Tuesday, May 14, 2013
Targeting Conservative (c)(4)'s and the Next IRS Watergate Scandal: Service Workers between a rock and a hard place.
The good thing about blogs is that you can always add some "op-ed." Let me just add a little op-ed to Elaine's helpful post below.
A long time ago, a federal district court judge imposed sanctions on the Nixon Watergate imploding Whitehouse for what it viewed as improper political interference in process by which applications for exemptions were reviewed:
A looming issue in this case has been whether political interference or intrusion has played a role in the Internal Revenue Service's consideration of the Plaintiff's exemption application. Should this specter prove to have substance, the complexion of this case changes. A showing of political influence renders the Service's ruling null and void. It is outside the law.
The Court is concerned not only with direct political intervention, but also with the creation of a political atmosphere generated by the White House in the Internal Revenue Service which may have affected the objectivity of those participating in the ruling in the Plaintiff's case. The inference of political intervention has been unmistakenly raised: (1) by the handwritten memo in the Plaintiff's file indicating "perhaps White House pressure"; (2) by John Dean's testimony before the Ervin Committee; (3) by the memoranda Mr. Dean submitted to the Ervin Committee; (4) by the testimony of Patrick J. Buchanan, White House Staff Member, before the same committee (September 27, 1973);(5) by the Deposition of Roy Kinsey, Assistant to Mr. Dean, (July 30, 1973, at 10-18); and (6) by the four documents submitted for in camera inspection. These indicia of political intervention, combined with the unusual and protracted processing of the Plaintiff's application, have triggered a warning signal requiring the Court to fully investigate the issue. Through its Discovery Orders, the Court has endeavored to obtain all the information necessary to make an informed evaluation of the issue. However, the time has come for the Court to make that evaluation, and the Court is without the requested materials to do so.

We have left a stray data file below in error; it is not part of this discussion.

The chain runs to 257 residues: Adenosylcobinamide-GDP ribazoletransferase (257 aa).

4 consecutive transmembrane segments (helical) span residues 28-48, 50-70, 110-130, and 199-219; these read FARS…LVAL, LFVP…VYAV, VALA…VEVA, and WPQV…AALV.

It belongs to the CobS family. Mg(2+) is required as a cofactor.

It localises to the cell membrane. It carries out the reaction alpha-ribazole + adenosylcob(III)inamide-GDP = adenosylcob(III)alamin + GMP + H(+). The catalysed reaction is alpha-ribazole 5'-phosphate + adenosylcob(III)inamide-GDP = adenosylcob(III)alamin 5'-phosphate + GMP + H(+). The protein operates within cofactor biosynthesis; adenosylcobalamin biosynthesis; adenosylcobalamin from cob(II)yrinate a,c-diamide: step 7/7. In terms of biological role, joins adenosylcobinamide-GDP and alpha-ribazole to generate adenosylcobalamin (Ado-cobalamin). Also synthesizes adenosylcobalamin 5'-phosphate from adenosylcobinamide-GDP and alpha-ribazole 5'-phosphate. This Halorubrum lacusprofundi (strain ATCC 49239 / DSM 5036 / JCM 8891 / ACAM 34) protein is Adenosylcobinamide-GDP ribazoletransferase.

The Defendants have failed to comply with the Court's Order of July 6. Within the scope of the Order were all White House files plus the Treasury and the IRS files regarding tax-exempt organizations since Jan. 20, 1969, and certain tape recordings now before Judge Sirica.
Neither of the two searches of the White House files met the scope of the Order. The first was limited solely to materials in the White House files which mentioned the Plaintiff. In addition, Mr. Kehrli's affidavit regarding the first search of "all White House 872*872 files" was misleading. As his deposition indicates, he did not in fact search all of the White House files. He did not search the impounded files of Messrs. Colson, Ehrlichman, Haldeman, Dean or Caulfield.